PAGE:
Lukeprog at Less Wrong talks about what he learned about interpersonal communication in a Scientology class, and what it taught him about learning:

Building small skills in the right order is an excellent way to create and maintain success spirals.

Trying to master a large skill set like salesmanship is a daunting task that will likely involve many demotivating failures before you ever taste success. The same goes for public speaking, writing research papers, and lots of other large skill sets involving a complex interaction of many small skills.

Anna Salamon uses math to explain this concept. You could tackle calculus immediately after Algebra I, and you might eventually pick it up after many frustrating failures if you read the calculus textbook enough times, but why would you do this? It’s much easier and more satisfying to learn more algebra piece by piece until the jump to calculus is not so great. That way, you can experience the pleasure and confidence-boost of mastering new concepts all along the way to calculus.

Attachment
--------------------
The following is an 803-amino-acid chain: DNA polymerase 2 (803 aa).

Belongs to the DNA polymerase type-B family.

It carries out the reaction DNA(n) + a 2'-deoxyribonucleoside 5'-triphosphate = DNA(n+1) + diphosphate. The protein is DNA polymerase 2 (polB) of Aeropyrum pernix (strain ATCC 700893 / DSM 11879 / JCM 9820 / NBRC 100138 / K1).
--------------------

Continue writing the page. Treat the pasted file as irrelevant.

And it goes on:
Less Wrong: Build Small Skills in the Right Order

(via Theoretick)